A Little Crazy, A Little High, And a Bit Naughty

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Meet Crazy. All her life she’d been called “crazy” so much that the nickname stuck – eventually she called her nightclub CRAZY as well. The former jazz club owner, played by the multitalented Kat Reuss, reminisced throughout last Friday’s nearly two-hour show about the golden days for her and the former underground prohibition-era establishment. “Technically it was a jazz club,” revealed Crazy in a slightly sophisticated English accent. “We served the cheapest hooch, and men came to see my girls dance.” Things were just peachy until her joint got raided by the coppers. In the aftermath, Crazy sat by the phone hoping her former dancers or fella would call. During this dark and lonely period, Crazy admitted perhaps she was a little crazy as she transitioned in and out of Twilight Zone-like flashbacks with erotic overtones.

Kat Reuss

Reuss’ short narrative comes at the beginning of the presentation and is followed by a series of stunning aerial acrobatics performed by members of Aerial Arts Hawaii. Most of the performers are based on the Big Island, but two came from Maui and one flew in from Portland, Oregon, for this two-show event.

CRAZY — An Aerial Jazz Cabaret is the fifth musical Aerial Arts Hawaii has produced and the fourth at the Palace Theater. Zoe Eisenberg and Bella O’Toole, cofounders of Aerial Arts Hawaii, developed CRAZY and the others. CRAZY’s 1920s theme worked perfectly at the Palace since it was constructed in that era, although I imagine Hilo was a little tamer back then.

Reuss, who has appeared in numerous plays on the Big Island, most recently South Pacific as Ensign Nellie Forbush, acted as MC and sang four songs to pre-recorded tracks performed by PMJ (Postmodern Jukebox), a musical collective known for reworking popular modern music into different vintage genres. Eisenberg and O’Toole’s musical selections were spot on – a cover of The White Stripes’ “Seven Nation Army” and others went well with the Roaring Twenties backdrop.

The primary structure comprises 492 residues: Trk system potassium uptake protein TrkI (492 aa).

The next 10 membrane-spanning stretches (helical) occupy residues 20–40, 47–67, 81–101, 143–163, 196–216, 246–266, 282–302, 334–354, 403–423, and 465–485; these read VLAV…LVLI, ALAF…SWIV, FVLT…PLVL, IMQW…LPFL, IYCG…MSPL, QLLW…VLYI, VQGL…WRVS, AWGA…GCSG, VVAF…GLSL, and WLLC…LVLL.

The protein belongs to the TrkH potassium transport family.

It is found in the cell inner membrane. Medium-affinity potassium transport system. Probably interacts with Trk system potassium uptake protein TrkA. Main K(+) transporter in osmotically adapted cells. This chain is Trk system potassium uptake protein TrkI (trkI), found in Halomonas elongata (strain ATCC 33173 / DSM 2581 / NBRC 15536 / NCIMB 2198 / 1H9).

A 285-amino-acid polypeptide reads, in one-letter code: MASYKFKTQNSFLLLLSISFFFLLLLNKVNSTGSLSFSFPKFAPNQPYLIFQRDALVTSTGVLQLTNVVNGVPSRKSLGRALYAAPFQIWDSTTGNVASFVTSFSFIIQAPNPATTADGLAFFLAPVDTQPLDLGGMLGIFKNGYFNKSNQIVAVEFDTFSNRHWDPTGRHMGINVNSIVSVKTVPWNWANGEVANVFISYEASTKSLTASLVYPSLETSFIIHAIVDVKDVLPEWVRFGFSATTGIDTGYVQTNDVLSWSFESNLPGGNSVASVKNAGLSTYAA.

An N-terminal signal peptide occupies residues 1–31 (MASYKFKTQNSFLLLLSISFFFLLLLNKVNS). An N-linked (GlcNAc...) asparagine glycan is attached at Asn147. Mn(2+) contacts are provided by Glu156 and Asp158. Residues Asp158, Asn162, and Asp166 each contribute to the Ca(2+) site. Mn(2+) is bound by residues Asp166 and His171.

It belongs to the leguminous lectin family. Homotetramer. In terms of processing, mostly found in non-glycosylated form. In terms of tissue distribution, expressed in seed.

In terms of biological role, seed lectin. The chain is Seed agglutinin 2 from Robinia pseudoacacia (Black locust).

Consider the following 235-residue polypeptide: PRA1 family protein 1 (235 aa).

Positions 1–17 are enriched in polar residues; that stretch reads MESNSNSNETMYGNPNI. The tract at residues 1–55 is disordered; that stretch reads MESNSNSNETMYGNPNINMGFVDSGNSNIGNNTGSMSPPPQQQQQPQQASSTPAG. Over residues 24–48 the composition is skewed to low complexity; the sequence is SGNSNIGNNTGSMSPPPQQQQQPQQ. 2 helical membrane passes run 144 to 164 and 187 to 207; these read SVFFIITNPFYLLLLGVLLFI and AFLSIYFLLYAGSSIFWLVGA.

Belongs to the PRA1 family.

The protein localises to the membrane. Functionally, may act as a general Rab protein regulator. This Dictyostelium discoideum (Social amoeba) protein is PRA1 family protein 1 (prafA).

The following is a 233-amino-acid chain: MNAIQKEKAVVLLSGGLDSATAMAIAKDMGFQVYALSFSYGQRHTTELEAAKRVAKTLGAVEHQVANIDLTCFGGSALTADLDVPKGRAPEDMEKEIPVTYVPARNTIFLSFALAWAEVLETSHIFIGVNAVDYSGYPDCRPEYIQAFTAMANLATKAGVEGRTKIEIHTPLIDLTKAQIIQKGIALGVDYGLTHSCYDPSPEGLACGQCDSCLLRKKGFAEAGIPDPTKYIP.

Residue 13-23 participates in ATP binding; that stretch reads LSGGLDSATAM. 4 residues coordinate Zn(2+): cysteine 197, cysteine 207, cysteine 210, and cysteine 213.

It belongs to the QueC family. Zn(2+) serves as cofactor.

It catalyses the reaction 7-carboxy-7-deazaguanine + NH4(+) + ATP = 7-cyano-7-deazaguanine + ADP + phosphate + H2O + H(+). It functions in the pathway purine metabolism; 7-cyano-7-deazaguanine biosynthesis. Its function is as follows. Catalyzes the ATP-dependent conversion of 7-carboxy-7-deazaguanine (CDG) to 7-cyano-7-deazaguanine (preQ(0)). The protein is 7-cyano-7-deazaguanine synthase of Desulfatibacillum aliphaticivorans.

The producers gave their presentation a PG-13 rating for its sensuality. There wasn’t any nudity, although the only male performer was bare-chested, err, topless? The audience got its fair share of skin – skimpy thongs and tight fitting catsuits ruled the night. The Palace crowd didn’t seem to mind, and at times cheered and whooped loudly like they were at a strip club or a bachelorette party. One scene featured a claw-footed bathtub surrounded by clouds of steam. As the steam dissipated, a seductive dancer contorted her body in what appeared to be impossible positions.

Most thrilling were the skilled aerialists who effortlessly climbed red silks that towered sixty feet above the stage. Twirling, but never tangling, these artists were the best of the bunch.

A few more risqué skits closed out the show and used jazz and cabaret tunes like Peggy Lee’s heart-pounding version of “Fever,” and “You Gotta Have Boobs,” by Ruth Wallis, a cabaret singer of the 1940s, and ’50s. Certainly you remember “Hopalong Chastity,” and her signature novelty number, “The Dinghy Song,” an ode to Davy, who had “the cutest little dinghy in the Navy.”

As Reuss sang her final tune, “A Little Party” (originally by Fergie), she invited the cast of sixteen performers and four backstage techs to come out and take a bow. The cast then exited the stage and quickly fled to the lobby. Forming two lines, creating a human hallway, they said goodbye to the patrons as they left the theatre.

The Eisenberg & O’Toole production team have given the Big Island’s talented aerial artists an outlet to stage their skills in a musical like CRAZY. It was obvious these artists had been professionally trained and went to college to study circus arts. No doubt Eisenberg & O’Toole will be back next year with another thrilling event.


Steve Roby is a music journalist, an L.A. Times best-selling author, and originally from San Francisco. He’s been featured in the NY Times, Rolling Stone, and Billboard Magazine. Roby is also the Managing Editor of Big Island Music Magazine.

Photos/video: Steve Roby

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